10 Jan RMD from your IRA, Roll with it!
This is a little bit of alphabet soup for you in the new year, but good news nonetheless. First, let’s just say that there are some nice benefits to being over 70, especially if you are philanthropically inclined and prefer not to take your required minimum distribution (RMD) on your individual retirement account (IRA).
Through a direct IRA Charitable Rollover, clever philanthropists who designate some or all of their annual required IRA distribution – up to $100,000 – to charity can reduce their tax liability. At the Southwest Florida Community Foundation, the money can be earmarked to specific nonprofit agencies as designated funds, or used to establish scholarship funds, field-of-interest funds that support your passions or “causes.” By transferring money directly from your IRA to a charity, you don’t have to claim it as income and you get to put it to good use in a fund that you can name after yourself, your family or someone you wish to honor. Here’s an example of why an IRA Charitable Rollover might be right for you.
The donation counts as your required minimum distribution but doesn’t increase your adjusted gross income.
Your first RMD must be taken by April 1 of the year after you turn 70½. Subsequent RMDs must be taken by December 31 of each year. If you don’t take your RMD, you’ll have to pay a penalty of 50% of the RMD amount.
- One generous donor, upon turning 70½, was required to withdraw $75,000 annually from his IRA.
- By donating directly to a tax-exempt 501(c)(3) nonprofit, he didn’t have to claim the money as income.
- By giving through a community foundation, no matter what cause he wanted to give to, he could endow it so that the charity didn’t get a large lump sum all at once.
- In this case, the donor wanted to support the community foundation’s fund for the Environment which was already established, and also create a scholarship fund in his wife’s name.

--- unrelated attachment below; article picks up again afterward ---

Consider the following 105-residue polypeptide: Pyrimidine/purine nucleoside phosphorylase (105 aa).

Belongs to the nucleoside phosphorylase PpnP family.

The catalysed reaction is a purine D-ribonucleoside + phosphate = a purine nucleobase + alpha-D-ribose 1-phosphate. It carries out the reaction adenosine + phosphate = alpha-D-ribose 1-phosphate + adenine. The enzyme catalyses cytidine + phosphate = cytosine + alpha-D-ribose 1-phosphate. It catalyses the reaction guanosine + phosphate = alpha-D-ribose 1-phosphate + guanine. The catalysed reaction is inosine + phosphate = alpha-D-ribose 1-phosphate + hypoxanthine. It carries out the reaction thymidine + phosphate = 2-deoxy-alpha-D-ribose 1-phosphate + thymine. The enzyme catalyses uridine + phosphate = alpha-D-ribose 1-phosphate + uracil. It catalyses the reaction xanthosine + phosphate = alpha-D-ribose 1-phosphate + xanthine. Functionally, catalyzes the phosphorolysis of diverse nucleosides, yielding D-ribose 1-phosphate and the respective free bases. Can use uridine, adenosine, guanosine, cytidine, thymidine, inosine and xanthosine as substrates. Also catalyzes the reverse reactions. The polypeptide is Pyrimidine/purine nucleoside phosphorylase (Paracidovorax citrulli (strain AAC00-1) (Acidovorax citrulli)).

- Based on his annual income, he decreased his tax liability from $133,666 to $92,450, for a savings of $41,150.
- Retirement assets such as a 401(k), 403(b), etc. can also be donated directly to charity but must first be rolled into an IRA.
There are two exclusions for direct IRA Charitable Rollovers:
- They can’t be used to establish a donor-advised fund (though this is currently being reviewed by Congress); and
- The donor can’t claim the charitable donation on his or her income tax return.
The community foundation, tax planners and financial advisors can help donors determine if an IRA rollover is a good solution for their giving. IRA holders are required to make annual withdrawals upon turning 70½, which, depending on their gross annual income can bump up their tax brackets two levels.
These IRA donors only receive maximum tax advantages through a direct contribution from their IRA. Also, in certain tax brackets, reducing adjusted gross income has additional advantages like lowering Medicare premiums. Donors can also leave their full IRA or a percentage of it to a favorite charity or the community foundation in their estate planning.